Monday, April 10, 2006

Shemtov Defies the Rebbe (but Chabadniks Defy Shemtov)

The position of the Lubavitcher Rebbe (z"tl) on shlamus haAretz (keeping the land of Israel whole) is clear and well documented. And Baruch Marzel, running under the banner of the National Jewish Front, was the only candidate running for the Knesset supporting that position. But that wasn't good enough for the self-annointed. Levi Shemtov, Chabad's representative in Washington, D.C. (appointed by his father Avroham Shemtov, Chabad's would-be Capo di tutti capi) got his nose out of joint when talking to The Forward and stated that the rabbinical court in Kfar Chabad directed followers not to vote for Marzel.

"They [told] people not to vote Marzel," said Shemtov, "because they wanted two things to happen: every vote to be counted, and for people to make their own decisions. Voting Marzel undermines the idea of every vote being counted."

Make their own decisions. But don't vote for Marzel. Apparently, Levi comes by his skip logic honestly. His father said, last week, that meshichists are a minority of a minority.

Here's the happy ending: Defying the "advice" of their "rabbis," 30% of Kfar Chabadnik's voting in Israel's main election cast their ballots for Marzel, who advocated the mass expulsion of Arabs. Sadly, Marzel failed to reach the 2% threshold needed to qualify for a Knesset seat and, perhaps more strikingly, failed to win a single vote in dozens of municipalities throughout Israel. Even in the West Bank, where opposition to Israeli territorial concessions is much higher than it is in Israel, Marzel — a 46-year-old Boston native and a disciple of the late Rabbi Meir Kahane (z"tl) — managed to win significant support in only a few of the smallest, most extreme Jewish settlements in the West Bank.

But in Kfar Chabad — the Lubavitch town located inside Israel proper, just east of Tel Aviv — Marzel won almost a third of the 1,714 votes cast.

Marzel's support from Chabad voters poses a potentially embarrassing development for the global network of Shemtov-Krinsky-controlled shluchim.

Marzel's party is viewed as a continuation of Kach, the banned Israeli political party founded by Rabbi Meir Kahane. He had his own explanation for his success with Chabad followers: "What attracts them to me," he told the Forward, "are my positions on keeping the wholeness of the Torah the wholeness of the Jewish nation and the wholeness of the Land of Israel." Marzel said that he could have won as much as 80% of the vote had the Kfar Chabad rabbinical court not issued a decision before the elections discouraging followers from voting for smaller parties like his. In the last elections, in 2003, Marzel ran with the Herut party, which won 73% of the vote in Kfar Chabad.

Marzel said that the recent rabbinical ruling was driven by the Chabad leadership's decision to advance its economic interests by backing a party that would win parliamentary seats and try to increase the money budgeted to the community.

A 40-year-old teacher living in Kfar Chabad, who asked to be identified only as Moti, said that he ignored the rabbinical edict and followed through with his decision to vote for Marzel.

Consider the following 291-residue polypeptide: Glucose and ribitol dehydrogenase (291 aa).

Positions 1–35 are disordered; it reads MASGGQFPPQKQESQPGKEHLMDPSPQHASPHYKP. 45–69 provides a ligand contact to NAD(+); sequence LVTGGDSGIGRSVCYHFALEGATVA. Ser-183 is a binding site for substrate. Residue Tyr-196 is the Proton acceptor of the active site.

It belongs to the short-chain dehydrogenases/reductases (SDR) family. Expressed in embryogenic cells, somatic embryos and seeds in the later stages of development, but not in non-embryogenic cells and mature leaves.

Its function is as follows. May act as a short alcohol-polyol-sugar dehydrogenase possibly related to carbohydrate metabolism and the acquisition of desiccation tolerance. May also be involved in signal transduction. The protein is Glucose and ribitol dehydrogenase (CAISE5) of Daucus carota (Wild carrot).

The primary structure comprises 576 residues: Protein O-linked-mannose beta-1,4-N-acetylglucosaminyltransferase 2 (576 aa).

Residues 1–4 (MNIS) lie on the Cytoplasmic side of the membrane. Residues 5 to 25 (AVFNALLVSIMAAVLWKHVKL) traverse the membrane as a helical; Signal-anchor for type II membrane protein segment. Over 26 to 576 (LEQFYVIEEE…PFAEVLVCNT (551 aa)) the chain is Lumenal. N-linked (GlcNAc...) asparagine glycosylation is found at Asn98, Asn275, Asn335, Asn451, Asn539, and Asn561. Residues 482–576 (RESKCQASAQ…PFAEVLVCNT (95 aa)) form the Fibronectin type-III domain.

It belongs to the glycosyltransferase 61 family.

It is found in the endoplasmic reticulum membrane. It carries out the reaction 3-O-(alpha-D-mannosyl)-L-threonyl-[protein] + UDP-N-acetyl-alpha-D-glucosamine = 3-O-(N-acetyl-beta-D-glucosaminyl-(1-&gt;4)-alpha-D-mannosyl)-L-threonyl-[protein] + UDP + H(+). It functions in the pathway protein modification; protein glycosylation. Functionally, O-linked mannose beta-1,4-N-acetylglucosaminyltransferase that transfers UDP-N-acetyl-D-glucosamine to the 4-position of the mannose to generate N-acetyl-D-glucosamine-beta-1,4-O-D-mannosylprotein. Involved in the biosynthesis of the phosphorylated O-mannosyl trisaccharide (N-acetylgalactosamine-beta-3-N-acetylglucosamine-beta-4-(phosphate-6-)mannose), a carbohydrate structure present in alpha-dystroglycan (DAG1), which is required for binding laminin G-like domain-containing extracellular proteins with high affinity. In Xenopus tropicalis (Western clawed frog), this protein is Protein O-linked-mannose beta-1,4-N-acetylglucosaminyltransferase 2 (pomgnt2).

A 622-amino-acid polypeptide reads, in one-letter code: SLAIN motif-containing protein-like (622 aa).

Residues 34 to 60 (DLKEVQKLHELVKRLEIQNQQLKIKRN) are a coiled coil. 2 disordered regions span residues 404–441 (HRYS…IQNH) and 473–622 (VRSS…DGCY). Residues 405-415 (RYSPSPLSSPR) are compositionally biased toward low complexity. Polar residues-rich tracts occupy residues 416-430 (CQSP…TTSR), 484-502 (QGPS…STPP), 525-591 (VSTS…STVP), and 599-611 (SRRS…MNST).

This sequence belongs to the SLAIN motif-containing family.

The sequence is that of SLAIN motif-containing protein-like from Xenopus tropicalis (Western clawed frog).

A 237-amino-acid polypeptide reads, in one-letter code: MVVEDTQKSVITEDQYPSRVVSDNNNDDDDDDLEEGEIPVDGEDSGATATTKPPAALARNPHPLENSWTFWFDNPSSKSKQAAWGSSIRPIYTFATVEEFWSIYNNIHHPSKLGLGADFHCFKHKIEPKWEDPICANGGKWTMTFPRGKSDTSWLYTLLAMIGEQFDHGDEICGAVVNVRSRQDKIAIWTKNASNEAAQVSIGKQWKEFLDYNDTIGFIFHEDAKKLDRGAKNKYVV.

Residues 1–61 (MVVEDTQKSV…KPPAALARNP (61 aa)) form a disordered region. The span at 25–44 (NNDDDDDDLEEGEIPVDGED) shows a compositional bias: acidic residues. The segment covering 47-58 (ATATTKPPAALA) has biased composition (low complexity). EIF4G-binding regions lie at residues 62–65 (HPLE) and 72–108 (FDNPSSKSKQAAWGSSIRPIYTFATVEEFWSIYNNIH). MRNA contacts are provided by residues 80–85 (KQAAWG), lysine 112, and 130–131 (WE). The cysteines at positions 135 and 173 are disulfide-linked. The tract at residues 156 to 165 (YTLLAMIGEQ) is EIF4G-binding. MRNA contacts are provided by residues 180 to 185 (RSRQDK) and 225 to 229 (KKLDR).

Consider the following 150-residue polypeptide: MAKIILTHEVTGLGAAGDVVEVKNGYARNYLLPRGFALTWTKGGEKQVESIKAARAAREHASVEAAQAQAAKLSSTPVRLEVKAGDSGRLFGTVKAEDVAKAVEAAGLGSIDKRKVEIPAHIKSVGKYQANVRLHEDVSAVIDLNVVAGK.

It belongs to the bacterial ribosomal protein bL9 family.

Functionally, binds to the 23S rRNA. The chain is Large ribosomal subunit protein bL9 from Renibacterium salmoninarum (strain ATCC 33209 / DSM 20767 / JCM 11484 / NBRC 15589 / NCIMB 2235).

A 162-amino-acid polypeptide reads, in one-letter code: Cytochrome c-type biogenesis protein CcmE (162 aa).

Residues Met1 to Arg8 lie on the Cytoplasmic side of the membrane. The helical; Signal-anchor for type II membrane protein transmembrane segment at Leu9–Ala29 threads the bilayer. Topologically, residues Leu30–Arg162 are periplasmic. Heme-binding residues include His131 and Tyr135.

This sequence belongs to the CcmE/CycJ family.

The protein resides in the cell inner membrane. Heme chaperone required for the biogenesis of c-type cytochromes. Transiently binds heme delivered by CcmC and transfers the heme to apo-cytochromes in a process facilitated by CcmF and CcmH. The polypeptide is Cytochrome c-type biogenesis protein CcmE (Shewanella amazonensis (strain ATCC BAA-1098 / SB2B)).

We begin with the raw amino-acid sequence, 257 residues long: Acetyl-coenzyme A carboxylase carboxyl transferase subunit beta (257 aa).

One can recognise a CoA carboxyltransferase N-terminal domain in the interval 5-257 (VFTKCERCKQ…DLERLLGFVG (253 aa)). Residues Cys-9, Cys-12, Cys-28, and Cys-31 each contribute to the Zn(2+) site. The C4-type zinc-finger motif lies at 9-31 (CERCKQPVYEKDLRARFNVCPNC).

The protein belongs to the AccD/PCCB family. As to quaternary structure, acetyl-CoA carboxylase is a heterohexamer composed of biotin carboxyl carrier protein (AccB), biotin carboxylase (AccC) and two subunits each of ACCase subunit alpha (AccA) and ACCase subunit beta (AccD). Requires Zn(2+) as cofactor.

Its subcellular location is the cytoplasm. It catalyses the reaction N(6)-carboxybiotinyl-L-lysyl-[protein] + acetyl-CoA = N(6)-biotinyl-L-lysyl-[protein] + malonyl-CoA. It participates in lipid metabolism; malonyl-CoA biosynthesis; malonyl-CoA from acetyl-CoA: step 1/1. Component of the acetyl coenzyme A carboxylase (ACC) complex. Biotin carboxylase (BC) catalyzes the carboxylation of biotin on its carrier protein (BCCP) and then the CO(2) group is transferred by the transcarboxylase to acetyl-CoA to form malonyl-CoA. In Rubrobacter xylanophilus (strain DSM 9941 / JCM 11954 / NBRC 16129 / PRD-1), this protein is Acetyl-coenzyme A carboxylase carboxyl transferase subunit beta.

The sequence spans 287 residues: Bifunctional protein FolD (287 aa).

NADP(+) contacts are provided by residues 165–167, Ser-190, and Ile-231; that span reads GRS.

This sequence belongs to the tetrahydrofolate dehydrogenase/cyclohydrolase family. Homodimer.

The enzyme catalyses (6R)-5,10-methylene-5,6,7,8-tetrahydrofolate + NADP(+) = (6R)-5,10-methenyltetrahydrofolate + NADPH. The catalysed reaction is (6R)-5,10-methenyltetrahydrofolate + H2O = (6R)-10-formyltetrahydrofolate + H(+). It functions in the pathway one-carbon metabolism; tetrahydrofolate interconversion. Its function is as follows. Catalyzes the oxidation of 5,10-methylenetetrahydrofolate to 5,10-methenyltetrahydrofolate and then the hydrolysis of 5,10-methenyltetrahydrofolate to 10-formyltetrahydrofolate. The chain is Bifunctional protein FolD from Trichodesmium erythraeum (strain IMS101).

"All the other large religious parties have cooperated in the past with governments that have given up Jewish lands," said the teacher, who spoke on condition of anonymity because he was concerned his opposition to the court's decision might stir up antagonism towards him in his community. "Marzel would never enter into a government coalition which gives up land."

Moshe M. Weighs In

The only saving grace of the Meshichistin is that they are pathetic lightweights; they’ve been dismissed. Had they the cunning of a Herson, they would have lost everything.
—Moshe Morganstern

Sunday, April 02, 2006

Holocaust Survivors Snubbed by Herson's Chabad

David and Hilda Landsman are looking for a place to live. After four decades of residing in Rockaway, New Jersey, where they helped found the first and only Orthodox minyan in the area, the retired couple feels pushed out by Chabad of Northwest New Jersey.

“All they wanted from us was our money,” says Mrs. Landsman whose husband is a retired baker. “That’s the only time the Lubavitchers talked to us. But I couldn’t keep giving them money. I have my own bills to pay. And when I stopped giving them money, suddenly no one was buying our challohs.”

The Landsmans were one of several families who poured heart and soul into building an active, dedicated Orthodox group in White Meadow Lake, a suburb in Rockaway Township. Then Asher Herson of Chabad came to town promising to help build the community and offered to take over the minyan. “They wanted us to pay his mortgage,” recalls Mrs. Landsman. “But I could barely afford my own.” The Hersons did manage to get financial support from wealthy backers outside the community, then they took over the small group. But today, most shomer-Shabbos members have been driven away from the community by the lack of observance they've seen; today, any number of cars pull up to the “shul” on Shabbos, then drive off after services. The Chabad Center, whose leadership includes mixed marriages, encourages membership from wealthy patrons as far as 20 miles away.

Mrs. Landsman, whose husband fought in the Israeli War of Independence after being released from a concentration camp, laments over what Chabad has done in Rockaway. “They said they came to help us but they didn’t help us,” she says. “So we’re painting the house now and in a few more months and we’ll be gone. They don’t need us here anymore.”